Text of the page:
I’ve written previously about August Wilson’s Pittsburgh Cycle, but having just finished Joe Turner’s Come and Gone, I had to promote that work specifically. Wilson’s cycle has a play for each decade of the 20th century, and this is the entry for the 1910s. The action takes place in a boarding house, and concerns the arrival of a new resident, the mysterious Herald Loomis, and his daughter. We come to find that Loomis has been held captive on a chain gang for eight years. After his release, he picked up his daughter from her grandparents and has been traveling for several years looking for her mother. What’s unclear is what he intends to do if he finds her.
This play is about the aftermath of slavery, and in some ways, each of the other characters represent different ways of trying to cope with that past. Some are rootless, others search to heal broken relationships, some are accommodating while others are angry, some are all business, while others have turned to magic and spiritualism. None of these strategies is entirely successful, and they are in conflict with each other, creating tension and misunderstandings between the characters.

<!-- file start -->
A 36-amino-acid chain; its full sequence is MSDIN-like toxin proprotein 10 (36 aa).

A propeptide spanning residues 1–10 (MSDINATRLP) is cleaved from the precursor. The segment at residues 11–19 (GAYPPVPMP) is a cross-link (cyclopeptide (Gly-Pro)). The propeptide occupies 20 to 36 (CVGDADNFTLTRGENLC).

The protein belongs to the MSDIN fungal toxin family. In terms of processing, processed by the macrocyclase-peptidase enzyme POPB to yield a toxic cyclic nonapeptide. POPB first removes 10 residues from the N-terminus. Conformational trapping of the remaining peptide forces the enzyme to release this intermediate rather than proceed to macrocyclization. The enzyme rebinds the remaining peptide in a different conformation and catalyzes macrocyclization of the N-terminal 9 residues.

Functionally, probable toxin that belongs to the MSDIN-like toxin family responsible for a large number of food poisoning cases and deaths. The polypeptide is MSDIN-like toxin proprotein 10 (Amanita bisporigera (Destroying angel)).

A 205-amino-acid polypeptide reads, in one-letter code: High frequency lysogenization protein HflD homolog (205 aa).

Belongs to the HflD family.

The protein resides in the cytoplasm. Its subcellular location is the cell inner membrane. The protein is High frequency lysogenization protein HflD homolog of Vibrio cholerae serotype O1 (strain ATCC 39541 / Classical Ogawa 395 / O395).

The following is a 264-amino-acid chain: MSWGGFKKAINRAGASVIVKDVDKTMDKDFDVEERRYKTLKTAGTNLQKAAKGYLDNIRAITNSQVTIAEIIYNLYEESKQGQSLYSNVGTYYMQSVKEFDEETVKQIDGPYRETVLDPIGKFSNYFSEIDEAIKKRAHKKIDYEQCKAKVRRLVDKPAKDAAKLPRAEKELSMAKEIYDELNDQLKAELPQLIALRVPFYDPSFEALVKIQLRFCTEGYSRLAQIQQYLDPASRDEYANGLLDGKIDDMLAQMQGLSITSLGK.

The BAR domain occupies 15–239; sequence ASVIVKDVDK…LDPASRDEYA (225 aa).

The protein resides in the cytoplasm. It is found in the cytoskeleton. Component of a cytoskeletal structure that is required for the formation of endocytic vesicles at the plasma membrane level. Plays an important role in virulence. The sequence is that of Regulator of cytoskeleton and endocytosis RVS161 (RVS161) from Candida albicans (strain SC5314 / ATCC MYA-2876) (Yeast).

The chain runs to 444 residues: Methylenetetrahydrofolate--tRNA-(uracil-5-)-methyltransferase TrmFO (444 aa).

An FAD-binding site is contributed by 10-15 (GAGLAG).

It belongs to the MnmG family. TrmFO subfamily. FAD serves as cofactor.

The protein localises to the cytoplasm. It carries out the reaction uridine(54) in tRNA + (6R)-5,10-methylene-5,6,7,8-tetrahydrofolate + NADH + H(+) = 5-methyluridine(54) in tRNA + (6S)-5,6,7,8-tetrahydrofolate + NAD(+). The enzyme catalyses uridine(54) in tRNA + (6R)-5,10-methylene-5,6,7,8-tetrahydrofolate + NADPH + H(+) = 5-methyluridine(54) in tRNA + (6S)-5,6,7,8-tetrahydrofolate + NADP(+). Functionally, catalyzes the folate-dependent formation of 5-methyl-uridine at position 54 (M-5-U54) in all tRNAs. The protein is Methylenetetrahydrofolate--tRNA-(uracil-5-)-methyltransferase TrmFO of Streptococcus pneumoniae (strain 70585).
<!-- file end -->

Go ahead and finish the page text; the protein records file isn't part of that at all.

Wilson’s plot is low-key and rather oblique, but despite this, he builds suspense effortlessly. The boarding house is brimming with possibilities, and many of them are frightening. The grotesque past rears its ugly head almost casually, as when we find out that the people-finding skills of the only white character in the play, a peddler named Rutherford Selig, were passed down to him from a father who worked to capture runaway slaves.
The action builds toward the reunion of Loomis and his wife Martha, but I won’t give away what happens then. Your group will have to read Joe Turner’s Come and Gone and find out for yourselves.